This work is part of the June 2023 Tracing Roots exhibition at LES ÎLES Amsterdam. It is a body of work that rescripts and re-signifies colonial portraits of Indian women during a period of 19th-century indentureship in Trinidad and Tobago. Over a million Indians were sent to the British colonies to continue the work of sugar production after slavery had ended. Within the population of indentured laborers, women comprised roughly 25 percent. This shortage of women also eventually led to jealousy and intimate partner violence.
A French photographer named Felix Morin took these historical colonial photos. Morin had a studio in the capital of Port of Spain prominently situated, so it was easy to find. The images of these women called "Coolie Belles" were part of a thriving photographic postcard industry that marketed the Caribbean as an exotic holiday destination for Western tourists. Upon closer inspection of these images, Renluka realized the women were wearing similarly styled clothing and jewelry, which suggested a manipulation or staging by the photographer to create a "brand" for consumption. These photographic postcards exist in the archive as a reminder of a colonial narrative that inflicted violence on the indentured workforce.
Her choice to resurface these photographs in a new body of work is to acknowledge the colonial history in Trinidad and Tobago and resist the cultural and political work that these images continue to engender. She want to present them with dignity and respect and bestow upon them a sense of agency, however distant in time they are from me. Being an Indian woman from Trinidad, Renluka feel vindicated in how she represents them and how the photographic archives continue to represent women like herself more broadly. Her decision to paint and create "environments" or backgrounds is a way to decolonize Morin's photographs. As a photographer, she knows there is always a give and take with the "sitter," but in this case, she's left to wonder if they had any choice at all? Most certainly don't look pleased! Most of all, she felt the utmost importance to respect and celebrate these beautiful souls. In trying to figure out titles, she decided to name these women after her family members, for they represent all those that came before and after.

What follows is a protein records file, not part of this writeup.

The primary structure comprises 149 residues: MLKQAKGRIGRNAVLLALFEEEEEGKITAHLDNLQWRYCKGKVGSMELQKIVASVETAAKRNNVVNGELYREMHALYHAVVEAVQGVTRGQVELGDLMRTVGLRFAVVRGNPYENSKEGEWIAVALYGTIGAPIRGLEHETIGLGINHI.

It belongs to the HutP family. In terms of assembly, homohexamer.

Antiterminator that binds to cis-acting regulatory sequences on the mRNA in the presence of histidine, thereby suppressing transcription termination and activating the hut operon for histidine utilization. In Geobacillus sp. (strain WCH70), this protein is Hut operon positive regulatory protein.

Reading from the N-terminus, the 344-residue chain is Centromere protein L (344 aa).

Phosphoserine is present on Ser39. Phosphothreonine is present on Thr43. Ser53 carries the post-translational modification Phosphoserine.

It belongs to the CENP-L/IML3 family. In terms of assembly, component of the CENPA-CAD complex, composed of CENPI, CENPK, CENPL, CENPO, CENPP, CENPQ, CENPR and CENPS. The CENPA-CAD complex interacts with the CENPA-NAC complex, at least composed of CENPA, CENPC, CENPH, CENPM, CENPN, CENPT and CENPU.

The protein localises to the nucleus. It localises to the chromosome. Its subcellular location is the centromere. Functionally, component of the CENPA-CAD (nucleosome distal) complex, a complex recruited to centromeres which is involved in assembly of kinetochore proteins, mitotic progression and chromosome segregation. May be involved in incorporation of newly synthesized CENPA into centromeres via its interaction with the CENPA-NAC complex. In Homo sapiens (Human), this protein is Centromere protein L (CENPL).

Where possible, she has not entirely erased the original backgrounds. However, the traces of the original photographs serve as a reminder of the colonial history in which the photographs emerged and the power of colonial representations in continuing to shape ideas of South Asian women today. Because of this, she believes proper representation matters, and taking hold of your narrative is a matter of survival, for we must tell our own stories.